Examples of the Time-Dependent Geoid Change in Alaska, EPOCH 2025.0. (Image: NGS)

First, looking at the box titled “Examples of the Time-Dependent Geoid Change in Alaska EPOCH 2020.0,” the change between NAPGD2022 and NAVD 88 is approximately 1 meter. Users should note that the GEOID12B is used to establish the NAVD 88 height. Alaska was not included in GEOID18. Comparing the two Alaska labeled boxes, the xDGEOID2022 change between 2020.0 and 2025.0 is –4 mm. I will address this topic in more detail in future newsletters.

As stated by NGS news announcement, “The xGEOID models provide a preliminary but increasingly-accurate view of the changes expected from the upcoming North American-Pacific Geopotential Datum of 2022 (NAPGD2022).” NGS has produced many figures that describe the bias and trend between the future NADGP2022 and NAVD 88. In my June 2017 column I provided a plot that depicted the difference between NAPGD2022 and NAVD 88 based on the GPS on Bench Mark dataset. See the image below.

Figure from June 2017 Survey Scene column. (Image: NGS)

Figure from June 2017 Survey Scene column. Approximate Change Between NAPGD2022 and NAVD 88 Using GPS on BMs Data (units = cm). (Image: NGS)

These figures provide a broad picture of the change but to better understand the changes across the Nation, I used the GPS on Bench Mark dataset, that was involved in the creation of Geoid18 model, to compute an average latitude, longitude, and ellipsoid height for every State. Obviously, this is a fictitious mark but it provides an idea of the average change based on marks that have both a GNSS-derived ellipsoid and a leveling-derived orthometric height. The plot titled “Difference Between the Future NAPGD2022 and NAVD 88” depicts the average difference for each state based on the GPS on Bench Mark data file. These differences were generated using the xGeoid20B values from the output of the xGeoid20 website.

Difference Between the Future NAPGD2022 and NAVD 88. (Image: NGS)

Difference Between the Future NAPGD2022 and NAVD 88. (Image: NGS)

I would encourage everyone to select a couple of marks and compute the differences to understand the change in their particular region. I was the NAVD 88 Project Manager and I informed users of the potential changes between the NGVD 29 and NAVD 88 for about a decade, and I still had surveyors tell me that they didn’t know it was coming. Please take a few minutes to read NGS’ write up on xGEOID20, estimate the differences in your area of interest, and spread the word to your colleagues, friends, and clients.

The last item that I’d like to highlight is that NGS has released a beta version of a surface gravity model consistent with xGEOID20. See the box titled “Experimental Surface Gravity Model 2020 (xGRAV20).” Users can access the beta webtool here.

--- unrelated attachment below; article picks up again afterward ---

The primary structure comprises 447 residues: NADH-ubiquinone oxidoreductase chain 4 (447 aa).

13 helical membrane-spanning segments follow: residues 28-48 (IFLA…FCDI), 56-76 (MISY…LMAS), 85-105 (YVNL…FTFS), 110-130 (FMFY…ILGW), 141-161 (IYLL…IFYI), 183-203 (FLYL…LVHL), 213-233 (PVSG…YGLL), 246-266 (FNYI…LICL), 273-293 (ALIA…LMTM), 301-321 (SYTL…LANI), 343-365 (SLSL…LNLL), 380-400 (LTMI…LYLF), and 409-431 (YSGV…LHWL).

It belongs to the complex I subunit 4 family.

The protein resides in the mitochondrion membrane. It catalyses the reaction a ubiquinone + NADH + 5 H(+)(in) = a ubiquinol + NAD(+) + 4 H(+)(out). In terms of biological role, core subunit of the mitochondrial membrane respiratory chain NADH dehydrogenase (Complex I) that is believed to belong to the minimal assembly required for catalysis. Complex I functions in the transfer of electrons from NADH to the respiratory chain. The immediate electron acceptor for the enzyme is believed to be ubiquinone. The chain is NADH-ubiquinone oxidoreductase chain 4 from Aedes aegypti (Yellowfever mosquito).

The access and input to the tool is similar to the xGEOID20 web tool. Saying that, I’d like highlight a few items:

  • The input height should be an orthometric type of height not an ellipsoid height.
  • If a height is entered, the tool will assume that is correct and use it for the gravity prediction.
  • If you do not know the elevation, leave the entry blank. The tool will use the DEM interpolated height if it is blank.

The box below provides the output using the tools sample data.

Output from Screen Output Format from xGRAV20 Tool. (Image: NGS)

Output from Screen Output Format from xGRAV20 Tool. (Image: NGS)

This gravity tool will be important when users want to incorporate leveling-derived orthometric heights into NAPGD2022. We will address this tool in more detail in future newsletters. I want to emphasis that these two web tools are beta sites. As a beta site, users should verify all information from the site. I encourage everyone to access the tool and check out a few of their favorite marks, and then send an email to NGS informing them of what you like, what you would like to change, and what you would like to see added to the tool.

NGS is releasing this tool as a beta product to get feedback from users. They are interested in your feedback concerning its function and usability as well as how users would like to interact with NGS web tools in the future. Email NGS at ngs.feedback@noaa.gov.

In conclusion, I want to leave you with a thought about change. When I give presentations and seminars, I usually include a slide that probably expresses the thoughts of many individuals.

My brother once told me:

“If you geodesists did it correctly the first time you wouldn’t have to keep performing adjustments and changing the values. Just do it right the first time.”

He’s a doctor and said he must do it right the first time.

My response to my brother and to everyone else is the following:

If you want to improve you have to be willing to change, and if you want to continue to meet future positioning requirements you need to continually change.

Winston Churchill said it better “To improve is to change; to be perfect is to change often.”